There I was with 16 car guys. They are the kind of car reviewers who talk about torque (I think that’s how it’s spelled), throwing the car around (that means driving it in a way you hope your kids never do) and weighting the car (seeing how it takes a turn). I am the kind of car reviewer who talks about whether the vehicle gets good gas mileage, has enough room to ensure my kids’ arm hairs don’t touch and allows me to look at least kind of cool when I’m driving it.


None of the Nissan sedans I tested recently during an invitation-only event would work for my family of five. But each had several redeeming qualities and the company itself is working hard to win customer confidence and loyalty after teetering on the brink of bankruptcy 10 years ago.


First, the cars:

The 2010 Altima sedan (prices start at $19,900) is a sturdy, reliable and affordable car that would be plenty big enough for a family of four. It flunks the cool test, though. The design is so generic that if you covered the name on the steering wheel it would be impossible to know what car you’re driving. The cool factor comes in the upgraded Altima Coupe, a slightly more expensive choice (starts at $22,400) that is definitely not a family car. I convinced two of the car guys to cram into the back and their arm hairs were definitely touching. There’s also a hybrid version (starts at $26,780), but I didn’t get a chance to test that. Here’s the video of the two guys crammed into the back seat.

The Sentra (starts at $15,420) is the mini Altima. Since the Altima was too small for my family, there’s no way we would fit in the Sentra. The Sentra struck me as more of a first job car–a great gift for the recent college grad. I did like its styling though – practical with sporty cues.

The Versa (starts at $9,995 for the stripped down version) is a small hatchback that would be perfect as the second car you buy for the kids to cycle through as they start to drive. It’s small, but doesn’t feel like a tin can. It comes in a sedan model with a trunk, which some people feel is safer than a hatchback, although studies have shown that is not the case. I would feel fine having my kids drive the hatchback.

Now, the company.

Buying from Nissan means getting more than just a car. Under new management, the company is focused on building customer confidence with affordable quality products. It’s all part of the company’s new motto: Quality You Can Love.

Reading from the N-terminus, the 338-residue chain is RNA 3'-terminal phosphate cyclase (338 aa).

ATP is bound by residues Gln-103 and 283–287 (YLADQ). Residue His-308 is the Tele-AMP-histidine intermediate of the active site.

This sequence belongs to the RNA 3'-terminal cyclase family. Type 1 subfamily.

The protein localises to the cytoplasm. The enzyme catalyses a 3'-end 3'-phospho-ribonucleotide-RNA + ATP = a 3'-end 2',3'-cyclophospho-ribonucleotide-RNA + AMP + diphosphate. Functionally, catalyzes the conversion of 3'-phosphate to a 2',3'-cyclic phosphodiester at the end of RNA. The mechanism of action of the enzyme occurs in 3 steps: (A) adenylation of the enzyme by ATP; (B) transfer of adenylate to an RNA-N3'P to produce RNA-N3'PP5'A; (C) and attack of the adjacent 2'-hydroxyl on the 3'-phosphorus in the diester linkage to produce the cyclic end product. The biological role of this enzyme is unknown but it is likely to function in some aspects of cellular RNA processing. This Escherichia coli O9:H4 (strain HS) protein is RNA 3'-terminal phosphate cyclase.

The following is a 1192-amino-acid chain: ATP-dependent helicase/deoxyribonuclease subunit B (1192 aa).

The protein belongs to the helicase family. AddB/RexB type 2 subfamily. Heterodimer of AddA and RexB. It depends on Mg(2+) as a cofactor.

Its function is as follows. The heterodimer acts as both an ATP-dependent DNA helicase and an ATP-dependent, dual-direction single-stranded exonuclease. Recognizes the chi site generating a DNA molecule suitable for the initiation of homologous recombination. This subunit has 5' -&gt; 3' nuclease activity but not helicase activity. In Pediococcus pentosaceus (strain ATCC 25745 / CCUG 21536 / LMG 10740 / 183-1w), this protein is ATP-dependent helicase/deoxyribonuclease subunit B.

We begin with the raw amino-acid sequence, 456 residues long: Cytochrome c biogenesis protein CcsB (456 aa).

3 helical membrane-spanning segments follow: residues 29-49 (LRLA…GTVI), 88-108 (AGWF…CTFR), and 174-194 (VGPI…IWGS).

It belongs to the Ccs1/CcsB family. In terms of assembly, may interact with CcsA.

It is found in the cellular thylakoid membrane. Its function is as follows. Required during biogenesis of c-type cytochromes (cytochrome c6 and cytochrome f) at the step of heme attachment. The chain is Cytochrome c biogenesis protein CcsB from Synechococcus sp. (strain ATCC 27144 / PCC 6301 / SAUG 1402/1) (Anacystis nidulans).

A part of that is this great program for new car buyers that provides a training session from the dealer on how to set up everything in your new car. New cars come with so many bells and whistles these days, it can be overwhelming. You could get your 12-year-old to figure it out, but it’s nice to know for yourself how to do this stuff.

I also like Nissan’s customer follow-up program. Buyers get a call within 24 hours of driving off the lot. If there are problems, the call is escalated and dealt with immediately. Nissan is really hammering its customer service experience. And that’s something anyone can appreciate.

I love that the assembly plant in Nashville is uber green. From its roofing tiles to its focus on employee comfort (gentle noise reduction, views of the outdoors), the plant is focused on making life easier for the plant and its people. A new plant that will produce lithium batteries for Nissan hybrids also will be uber green.

Finally, I have to take back all of the gear-head jokes I made before my trip. Thank goodness the car review guys put those cars through the rigors. I will never test drive a car they way they do but I need to know just how much challenge the car can stand. I will read their car reviews with a new perspective and encourage you to give them a read as well. If you’re like me, you will glaze over the tek talk and go right to summary.

Here’s a list of reviews by the car guys:

Marty Bernstein

Mac Demere

Mac Demere